For many applications, the state might not contain any secrets that can not be revealed to the client. Still in some cases the developer chooses to store some server-side secrects (such as password for DB connection). In order to keep the state secret, the state is encrypted with a random key stored in the server using AES-256.

Open question: how the key and salt are stored and shared between the servers in clustered configurations?


== Optimizations ==

The serialization state size can grow quite large. Thus the state should be compressed with GZIP before sending to client.
The effect of encryption to performance should be measured and if the effect is noticeable, a parameter for turning encryption off should be added to web.xml. Still the encryption must be on by default.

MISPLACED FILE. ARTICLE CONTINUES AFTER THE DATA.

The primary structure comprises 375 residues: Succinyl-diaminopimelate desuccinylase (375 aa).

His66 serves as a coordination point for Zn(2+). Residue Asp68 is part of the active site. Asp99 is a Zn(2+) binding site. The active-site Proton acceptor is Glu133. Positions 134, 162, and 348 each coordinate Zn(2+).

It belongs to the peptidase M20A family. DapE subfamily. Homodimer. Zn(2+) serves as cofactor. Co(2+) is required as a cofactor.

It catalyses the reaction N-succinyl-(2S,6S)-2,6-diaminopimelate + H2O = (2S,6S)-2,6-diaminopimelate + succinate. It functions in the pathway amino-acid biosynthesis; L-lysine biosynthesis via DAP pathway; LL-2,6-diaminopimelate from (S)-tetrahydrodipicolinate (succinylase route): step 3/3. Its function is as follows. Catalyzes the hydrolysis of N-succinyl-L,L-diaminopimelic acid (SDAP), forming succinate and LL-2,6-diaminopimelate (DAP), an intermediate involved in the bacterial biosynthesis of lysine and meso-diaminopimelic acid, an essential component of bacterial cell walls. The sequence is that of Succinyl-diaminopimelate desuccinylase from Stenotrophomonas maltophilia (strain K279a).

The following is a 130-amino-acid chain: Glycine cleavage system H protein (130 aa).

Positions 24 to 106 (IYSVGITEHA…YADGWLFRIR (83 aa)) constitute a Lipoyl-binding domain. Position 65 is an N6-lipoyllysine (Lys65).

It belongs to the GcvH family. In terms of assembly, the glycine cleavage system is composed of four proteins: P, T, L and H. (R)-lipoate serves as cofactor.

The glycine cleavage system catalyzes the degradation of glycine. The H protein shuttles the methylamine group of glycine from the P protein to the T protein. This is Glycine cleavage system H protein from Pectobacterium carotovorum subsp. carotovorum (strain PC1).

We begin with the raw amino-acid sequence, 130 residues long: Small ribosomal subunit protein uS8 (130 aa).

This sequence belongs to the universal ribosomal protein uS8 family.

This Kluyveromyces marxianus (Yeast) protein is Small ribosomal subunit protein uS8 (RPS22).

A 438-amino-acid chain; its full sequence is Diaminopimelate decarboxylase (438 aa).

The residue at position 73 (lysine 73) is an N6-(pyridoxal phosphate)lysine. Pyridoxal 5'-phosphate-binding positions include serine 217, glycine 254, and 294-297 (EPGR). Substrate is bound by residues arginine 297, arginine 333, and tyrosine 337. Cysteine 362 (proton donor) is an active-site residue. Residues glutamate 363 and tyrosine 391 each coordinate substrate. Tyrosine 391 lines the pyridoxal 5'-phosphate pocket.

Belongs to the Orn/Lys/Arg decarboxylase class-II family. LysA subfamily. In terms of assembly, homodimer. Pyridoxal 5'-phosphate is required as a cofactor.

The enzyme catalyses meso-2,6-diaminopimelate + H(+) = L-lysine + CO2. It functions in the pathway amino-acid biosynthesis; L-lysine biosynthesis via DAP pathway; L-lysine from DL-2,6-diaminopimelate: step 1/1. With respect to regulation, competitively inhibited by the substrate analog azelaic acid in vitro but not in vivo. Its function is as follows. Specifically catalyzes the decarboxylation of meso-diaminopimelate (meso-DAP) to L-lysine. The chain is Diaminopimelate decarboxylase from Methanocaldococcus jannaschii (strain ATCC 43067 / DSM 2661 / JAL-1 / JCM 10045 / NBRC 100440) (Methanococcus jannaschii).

Quick tests show for a really small application, state can be around 8kb, but it can be compressed to 3.5kb with GZIP. Each additional TextField (with a random caption (“foo” + Math.random()) adds the size of the serialized session by 134 bytes. When GZIP is used, the state size per TextField goes down to 13 bytes and thus is just the size of the captions.

Research if it is possible to seed GZIP (or some other text-compression algorithm) with a serialized copy of a just initialized application. If it is possible, this might cut the size of the state tremendously.


== Use cases ==

  • Use in large public facing web-sites where per user session is not allowed. The use would mostly be small embedded mini-applications
  • Clustering environments where sticky sessions are not available. (While as Google App Engine is such an environment, the current memcached based server-side session sharing is probably better option for most applications)